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Joan Ruddock: To ask the Secretary of State for Foreign and Commonwealth Affairs what estimate he has made of the size of the adult population of Iraq; and how many (a) men and (b) women have registered for the forthcoming elections. 
Mr. Rammell: The population of Iraq is estimated to be 27 million. The voter register for the forthcoming elections has been drawn from the food rationing database and includes 13.9 million names. It is not possible to say how many people are registered to vote since the process for registration is essentially a passive exercise. This means that voters need only contact their registration centre if they need to amend or make an addition to the register.
Mr. MacShane: This Government have discussed a number of human rights issues with the Israeli Government. These include the restrictions that were placed on Mordechai Vanunu following his release from detention; the terms of the Citizenship and Family Unification Law; the conditions in Israeli prisons; and the plight of the Bedouin community in the Negev desert. Along with our EU partners, we will continue to monitor the human rights situation in Israel, and we will raise our concerns where appropriate.
Mr. Rammell: We have had frequent discussions with both sides regarding the Israeli disengagement plan. My right hon. Friend the Foreign Secretary discussed this with Israeli Vice Prime Minister Olmert and Minister for Foreign Affairs Shalom during his visit to Israel on 24 November. The Foreign Secretary urged Israel to co-ordinate both implementation and arrangements for the period following disengagement with the Palestinians. Israeli Prime Minister Sharon has since stated that he will make every effort to co-ordinate disengagement with the new Palestinian Government.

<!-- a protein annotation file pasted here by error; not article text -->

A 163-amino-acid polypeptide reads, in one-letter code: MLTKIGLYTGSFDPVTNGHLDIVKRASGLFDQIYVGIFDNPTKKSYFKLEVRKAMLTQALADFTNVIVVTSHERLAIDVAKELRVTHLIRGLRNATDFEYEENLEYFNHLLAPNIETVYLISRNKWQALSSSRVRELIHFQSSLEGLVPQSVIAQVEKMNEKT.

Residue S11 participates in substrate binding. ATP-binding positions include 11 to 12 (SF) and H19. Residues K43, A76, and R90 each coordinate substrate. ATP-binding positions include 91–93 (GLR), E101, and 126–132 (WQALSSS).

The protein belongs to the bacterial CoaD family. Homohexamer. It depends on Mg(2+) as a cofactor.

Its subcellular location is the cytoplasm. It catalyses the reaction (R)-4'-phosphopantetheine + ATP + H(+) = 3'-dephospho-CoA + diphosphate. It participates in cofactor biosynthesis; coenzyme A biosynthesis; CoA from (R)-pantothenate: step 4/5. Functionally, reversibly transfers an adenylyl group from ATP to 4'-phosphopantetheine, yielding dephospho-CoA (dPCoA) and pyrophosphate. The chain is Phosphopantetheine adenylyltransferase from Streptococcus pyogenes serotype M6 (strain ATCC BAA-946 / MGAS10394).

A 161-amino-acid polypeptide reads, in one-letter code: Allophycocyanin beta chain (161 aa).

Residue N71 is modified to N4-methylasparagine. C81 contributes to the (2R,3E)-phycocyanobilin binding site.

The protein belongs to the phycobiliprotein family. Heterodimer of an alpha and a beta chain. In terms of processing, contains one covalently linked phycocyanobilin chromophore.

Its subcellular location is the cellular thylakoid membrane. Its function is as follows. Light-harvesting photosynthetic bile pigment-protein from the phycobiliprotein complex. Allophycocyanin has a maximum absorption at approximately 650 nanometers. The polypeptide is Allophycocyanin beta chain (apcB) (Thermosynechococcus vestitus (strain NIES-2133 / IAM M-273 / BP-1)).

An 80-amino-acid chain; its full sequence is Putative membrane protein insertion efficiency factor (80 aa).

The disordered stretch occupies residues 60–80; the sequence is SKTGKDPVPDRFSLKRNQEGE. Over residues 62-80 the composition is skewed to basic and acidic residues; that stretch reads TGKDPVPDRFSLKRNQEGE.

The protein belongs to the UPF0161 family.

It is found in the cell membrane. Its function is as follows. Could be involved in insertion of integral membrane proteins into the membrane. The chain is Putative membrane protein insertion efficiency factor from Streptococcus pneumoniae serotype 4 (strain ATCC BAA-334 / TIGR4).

To ask the Secretary of State for Foreign and Commonwealth Affairs what discussions have taken place between the Government and the Governments of (a) Nepal and (b) India regarding Maoist insurgency; what assessment has been made of the impact of the insurgency on the stability of the
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wider region; and what steps the Government are taking to assist (i) India and (ii) Nepal in combating this threat. 
Mr. Alexander: We are in regular touch with the Governments of both Nepal and India about the Maoist insurgency, both at ministerial and senior official levels. I visited Nepal in November and held discussions with both the King and Prime Minister about the current situation. My right hon. Friend the Foreign Secretary has also raised the issue with his Indian counterpart, most recently on 4 December, and the UK Special representative to Nepal, Sir Jeffrey James, has been visiting Nepal and India regularly for talks with ministers and officials.
We have considered the actual and potential impact of the insurgency on stability in the wider region with the Ministry of Defence and the Department for International Development (DFID). Large numbers of refugees from the conflict have already moved to India. We remain concerned about possible links between Nepalese Maoists and far-left groups in north eastern India, which threaten stability there.
To help to minimise the risks these threats pose, the UK has been working closely with international partners. Our efforts are intended to help Nepal to move on from the current conflict as a democratic, stable country, with multi-party democracy, a constitutional monarchy, sustainable economic and social reform, good governance and a high level of respect for human rights.